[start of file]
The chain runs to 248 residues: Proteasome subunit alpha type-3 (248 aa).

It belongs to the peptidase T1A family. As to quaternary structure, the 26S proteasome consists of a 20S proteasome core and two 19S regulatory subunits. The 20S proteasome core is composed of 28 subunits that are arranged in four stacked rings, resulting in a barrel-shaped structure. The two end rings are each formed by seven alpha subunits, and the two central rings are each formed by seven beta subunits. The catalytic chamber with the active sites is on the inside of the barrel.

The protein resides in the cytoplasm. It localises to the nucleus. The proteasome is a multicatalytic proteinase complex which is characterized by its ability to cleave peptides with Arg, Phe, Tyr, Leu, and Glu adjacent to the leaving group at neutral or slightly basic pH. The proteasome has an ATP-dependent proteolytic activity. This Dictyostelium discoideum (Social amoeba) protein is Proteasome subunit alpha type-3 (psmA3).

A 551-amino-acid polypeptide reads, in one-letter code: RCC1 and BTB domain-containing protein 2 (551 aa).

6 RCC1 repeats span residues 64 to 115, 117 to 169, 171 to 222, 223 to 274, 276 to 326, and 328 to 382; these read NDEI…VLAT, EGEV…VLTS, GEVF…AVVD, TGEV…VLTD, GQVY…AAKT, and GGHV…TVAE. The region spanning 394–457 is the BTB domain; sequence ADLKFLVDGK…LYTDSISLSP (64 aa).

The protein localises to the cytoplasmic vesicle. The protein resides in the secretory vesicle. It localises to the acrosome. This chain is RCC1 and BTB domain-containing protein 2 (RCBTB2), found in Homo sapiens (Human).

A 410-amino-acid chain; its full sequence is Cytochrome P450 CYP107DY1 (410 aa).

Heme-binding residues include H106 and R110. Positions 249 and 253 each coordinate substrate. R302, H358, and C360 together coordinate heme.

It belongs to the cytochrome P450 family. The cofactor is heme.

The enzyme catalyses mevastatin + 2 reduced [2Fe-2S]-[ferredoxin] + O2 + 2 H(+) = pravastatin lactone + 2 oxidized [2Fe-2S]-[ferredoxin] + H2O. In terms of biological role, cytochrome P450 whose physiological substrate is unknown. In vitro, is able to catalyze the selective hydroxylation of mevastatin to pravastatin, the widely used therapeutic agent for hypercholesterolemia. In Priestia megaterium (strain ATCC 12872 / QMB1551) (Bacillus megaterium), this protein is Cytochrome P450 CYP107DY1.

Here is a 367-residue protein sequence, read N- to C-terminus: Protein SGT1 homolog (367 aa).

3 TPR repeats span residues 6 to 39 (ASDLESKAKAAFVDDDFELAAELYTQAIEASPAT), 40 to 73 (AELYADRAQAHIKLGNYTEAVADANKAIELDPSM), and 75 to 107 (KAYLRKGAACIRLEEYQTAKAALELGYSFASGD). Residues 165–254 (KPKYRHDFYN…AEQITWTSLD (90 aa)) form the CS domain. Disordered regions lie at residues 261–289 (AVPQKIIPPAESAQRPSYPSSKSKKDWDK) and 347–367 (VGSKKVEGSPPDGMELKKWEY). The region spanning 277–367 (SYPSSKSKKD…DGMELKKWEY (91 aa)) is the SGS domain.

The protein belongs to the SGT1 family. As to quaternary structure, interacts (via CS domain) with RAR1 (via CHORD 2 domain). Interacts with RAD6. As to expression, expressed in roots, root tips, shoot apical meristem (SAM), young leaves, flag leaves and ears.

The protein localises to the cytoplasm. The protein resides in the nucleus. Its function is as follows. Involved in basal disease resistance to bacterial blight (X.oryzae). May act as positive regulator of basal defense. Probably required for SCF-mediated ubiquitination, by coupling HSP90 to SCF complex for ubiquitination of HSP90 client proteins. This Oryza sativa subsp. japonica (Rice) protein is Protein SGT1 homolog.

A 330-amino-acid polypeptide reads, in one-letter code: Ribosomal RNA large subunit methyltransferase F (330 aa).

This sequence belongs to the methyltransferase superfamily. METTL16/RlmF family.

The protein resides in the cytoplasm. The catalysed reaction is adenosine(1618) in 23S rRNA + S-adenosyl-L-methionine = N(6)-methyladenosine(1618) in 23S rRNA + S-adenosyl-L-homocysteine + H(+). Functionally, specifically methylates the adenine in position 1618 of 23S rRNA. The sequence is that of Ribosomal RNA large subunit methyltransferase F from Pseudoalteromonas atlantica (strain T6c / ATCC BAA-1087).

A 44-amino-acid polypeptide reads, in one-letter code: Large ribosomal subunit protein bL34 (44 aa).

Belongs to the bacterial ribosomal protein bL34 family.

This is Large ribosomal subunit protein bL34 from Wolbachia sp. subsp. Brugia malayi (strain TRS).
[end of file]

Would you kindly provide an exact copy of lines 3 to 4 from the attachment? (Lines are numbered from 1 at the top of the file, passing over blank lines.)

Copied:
The protein resides in the cytoplasm. It localises to the nucleus. The proteasome is a multicatalytic proteinase complex which is characterized by its ability to cleave peptides with Arg, Phe, Tyr, Leu, and Glu adjacent to the leaving group at neutral or slightly basic pH. The proteasome has an ATP-dependent proteolytic activity. This Dictyostelium discoideum (Social amoeba) protein is Proteasome subunit alpha type-3 (psmA3).

A 551-amino-acid polypeptide reads, in one-letter code: RCC1 and BTB domain-containing protein 2 (551 aa).